In Çatalhöyük, a neolithic site in ancient Anatolia (present day Turkey) discoveries were made of headless skeletons buried under house floors. Griffon vulture symbols were also found throughout the settlement and archaeologists believe they have now solved the mystery
Çatalhöyük is known as one of the world's earliest cities and was settled abound 7500 B.C.
The population numbered around 10,000 and they lived in densely-packed, mudbrick houses with openings in the roofs that served as windows and doors. These areas also served as the streets. The interior of their dwelling were coated with plaster and decorated with paintings and relief sculpture.
Skeletons of men, women and children, on their sides in tightly flexed, fetal-like positions have been found under the central rooms of the family houses. In ancient Anatolia this was normal, however archaeologists have found 14 headless bodies. One of them had cut marks which indicates that the corpse had been defleshed by humans. Researchers are now proposing that vultures depicted throughout the settlement were to deflesh the corpses prior to burial.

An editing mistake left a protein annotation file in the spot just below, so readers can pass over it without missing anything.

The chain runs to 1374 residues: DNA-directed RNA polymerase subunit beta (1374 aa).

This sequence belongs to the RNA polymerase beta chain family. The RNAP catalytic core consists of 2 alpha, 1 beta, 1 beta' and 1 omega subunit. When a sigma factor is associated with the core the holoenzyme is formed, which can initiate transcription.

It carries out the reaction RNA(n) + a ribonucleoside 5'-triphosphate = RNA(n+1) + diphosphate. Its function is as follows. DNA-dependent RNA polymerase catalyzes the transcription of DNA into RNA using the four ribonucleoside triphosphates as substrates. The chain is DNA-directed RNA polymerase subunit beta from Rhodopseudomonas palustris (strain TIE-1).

Griffon type (Gyps fulvus) is a common vulture that inhabits Turkey. Forensic studies find that these birds leave little if any marks when defleshing a body making it extremely difficult to find evidence on the Neolithic remains found.
Whether the bodies were defleshed by human hands, animals or exposure to the elements, all these methods would leave some type of evidence, however none of these can be found on the skeletons.
Despite this lack of evidence, the archaeologists believe that using vultures to excarnate the corpses would have reduced the odor of decay but left the tendons in place so that they could be folded and bound in the fetal positions before being placed under the floors.
Another clue are wall paintings at Çatalhöyük which depict vultures attacking headless bodies and there are skulls of griffon vultures embedded in some of the plaster walls.
Source - Forbes
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